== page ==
Don’t Believe Everything You Tell Yourself by Cindy Stradling CSL, CPC
Think back to when you were a child. Everything seemed possible. Even the biggest possible accomplishment or task seemed like something you could tackle. Kids seem fearless and limitless in their capacity to try new things without any fear of failure or self-doubt in their ability to accomplish their goals.
Now, fast forward to your life today. Do you still feel that sense of limitless possibilities? Do you immediately see the opportunities in front of you and eagerly get started, or do you find yourself holding back or even talking yourself out of doing something new?
What is the difference between how we approached things as a kid and how we look at things as an adult? One of the big differences is that we all develop an inner critic as we age and have different experiences. This inner voice or inner critic is a pessimist. It is always focused on the glass being half empty. Over time, and as some of the things we tried had different outcomes than we wanted, our inner critic gathered data and real-world examples to replay in our minds over and over again.
Banishing the Inner Critic
Unfortunately, the inner critic is not helpful. The inner critic is not the voice of reason or the voice that protects you from taking unnecessary risks. The inner critic is the voice that sabotages and derails opportunities by creating doubt and lowering a sense of self-esteem and self-actualization.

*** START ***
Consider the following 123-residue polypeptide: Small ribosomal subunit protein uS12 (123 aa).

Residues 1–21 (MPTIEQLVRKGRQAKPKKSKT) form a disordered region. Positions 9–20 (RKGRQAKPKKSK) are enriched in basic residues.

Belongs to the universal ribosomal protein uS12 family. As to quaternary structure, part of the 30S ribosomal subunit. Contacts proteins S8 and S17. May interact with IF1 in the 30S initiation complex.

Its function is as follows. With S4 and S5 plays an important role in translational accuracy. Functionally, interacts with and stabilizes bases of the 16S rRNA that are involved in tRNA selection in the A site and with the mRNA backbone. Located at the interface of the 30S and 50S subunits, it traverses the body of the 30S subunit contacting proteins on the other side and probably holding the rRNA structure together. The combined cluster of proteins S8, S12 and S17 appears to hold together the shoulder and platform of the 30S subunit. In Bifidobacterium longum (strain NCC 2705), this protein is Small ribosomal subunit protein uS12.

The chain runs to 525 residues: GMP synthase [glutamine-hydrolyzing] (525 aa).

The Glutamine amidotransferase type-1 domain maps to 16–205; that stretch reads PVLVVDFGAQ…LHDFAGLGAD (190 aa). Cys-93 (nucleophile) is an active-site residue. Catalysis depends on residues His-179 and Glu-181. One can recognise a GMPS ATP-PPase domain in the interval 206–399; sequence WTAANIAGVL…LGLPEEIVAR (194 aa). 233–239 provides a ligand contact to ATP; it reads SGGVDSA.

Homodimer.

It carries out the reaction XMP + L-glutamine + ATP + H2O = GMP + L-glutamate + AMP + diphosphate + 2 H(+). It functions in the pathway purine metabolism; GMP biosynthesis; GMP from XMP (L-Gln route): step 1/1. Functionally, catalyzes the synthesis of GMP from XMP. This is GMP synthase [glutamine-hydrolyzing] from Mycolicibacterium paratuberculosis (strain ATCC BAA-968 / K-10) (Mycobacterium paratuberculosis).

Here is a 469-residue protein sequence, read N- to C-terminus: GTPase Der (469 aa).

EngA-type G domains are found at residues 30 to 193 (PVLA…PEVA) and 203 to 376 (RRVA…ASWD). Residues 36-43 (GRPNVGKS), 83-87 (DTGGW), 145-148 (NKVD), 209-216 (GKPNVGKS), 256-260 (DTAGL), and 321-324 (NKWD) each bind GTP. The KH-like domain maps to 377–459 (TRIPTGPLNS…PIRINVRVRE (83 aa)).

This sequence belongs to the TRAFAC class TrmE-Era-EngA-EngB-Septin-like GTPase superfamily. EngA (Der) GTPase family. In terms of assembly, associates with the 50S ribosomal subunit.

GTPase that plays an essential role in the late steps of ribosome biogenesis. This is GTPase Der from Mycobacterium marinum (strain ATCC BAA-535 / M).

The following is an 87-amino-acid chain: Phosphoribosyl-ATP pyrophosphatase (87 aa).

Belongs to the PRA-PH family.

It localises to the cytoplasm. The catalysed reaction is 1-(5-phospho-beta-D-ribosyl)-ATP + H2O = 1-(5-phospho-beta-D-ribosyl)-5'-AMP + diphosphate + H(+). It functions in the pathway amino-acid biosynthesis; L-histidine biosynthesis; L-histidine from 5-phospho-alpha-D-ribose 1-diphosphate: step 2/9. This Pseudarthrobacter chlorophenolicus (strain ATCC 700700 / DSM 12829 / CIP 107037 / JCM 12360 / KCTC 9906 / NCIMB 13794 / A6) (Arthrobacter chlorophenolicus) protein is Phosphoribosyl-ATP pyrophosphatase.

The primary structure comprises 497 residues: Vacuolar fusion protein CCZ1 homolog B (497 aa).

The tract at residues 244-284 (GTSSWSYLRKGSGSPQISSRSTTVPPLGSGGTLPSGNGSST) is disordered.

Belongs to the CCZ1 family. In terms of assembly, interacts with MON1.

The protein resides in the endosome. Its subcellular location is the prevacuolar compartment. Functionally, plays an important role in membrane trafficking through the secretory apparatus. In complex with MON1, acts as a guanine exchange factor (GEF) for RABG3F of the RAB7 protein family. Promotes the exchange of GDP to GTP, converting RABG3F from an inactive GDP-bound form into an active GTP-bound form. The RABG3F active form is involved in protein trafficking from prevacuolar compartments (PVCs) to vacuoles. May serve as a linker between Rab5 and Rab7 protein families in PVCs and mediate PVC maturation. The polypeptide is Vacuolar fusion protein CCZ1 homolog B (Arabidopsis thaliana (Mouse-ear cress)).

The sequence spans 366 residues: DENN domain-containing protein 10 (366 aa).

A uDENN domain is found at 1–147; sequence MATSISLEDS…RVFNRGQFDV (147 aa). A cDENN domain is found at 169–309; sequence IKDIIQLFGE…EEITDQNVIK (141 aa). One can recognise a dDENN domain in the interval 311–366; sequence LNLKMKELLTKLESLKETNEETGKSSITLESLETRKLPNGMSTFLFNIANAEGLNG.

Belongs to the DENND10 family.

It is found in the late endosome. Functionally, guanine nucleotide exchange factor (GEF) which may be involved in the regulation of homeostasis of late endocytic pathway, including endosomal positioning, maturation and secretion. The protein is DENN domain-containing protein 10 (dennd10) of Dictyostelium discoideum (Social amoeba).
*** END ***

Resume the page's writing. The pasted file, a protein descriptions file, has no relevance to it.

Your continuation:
The inner critic message is only one possible message. There is also an inner chearleader and an inner optimist with equally impressive messages. We are more likely to tune into our inner critic, but this is a habit that we can change.
When you hear the inner critic begin to share a message of negativity, act immediately. It is important to recognize this message as a distortion or fear of making a change or trying something new. It is not reality; it is one negative view of reality.
Listening to the negative message the inner critic delivers only creates self-doubt and lower levels of self-confidence. As soon as you realize the inner critic is speaking, you can:
- Label the voice – acknowledging this is the inner critic with a negative message is the first step.
- Do a reality check – ask yourself if this is reality or perception or fear rising in your mind. Recognizing this is a “what if” rather than reality allows you to build a positive message.
- Look for evidence – keeping a list of accomplishments, personal success stories, and things you feel good about in life is an effective way to shut down the inner critic
- Develop a positive message to replace the negative message.
- Explore ways to improve professionally and personally.
The most effective way to silence your inner critic is to have self-confidence. Be sure to celebrate successes and positive changes, even small events, to banish the negative messages of self-doubt and uncertainty.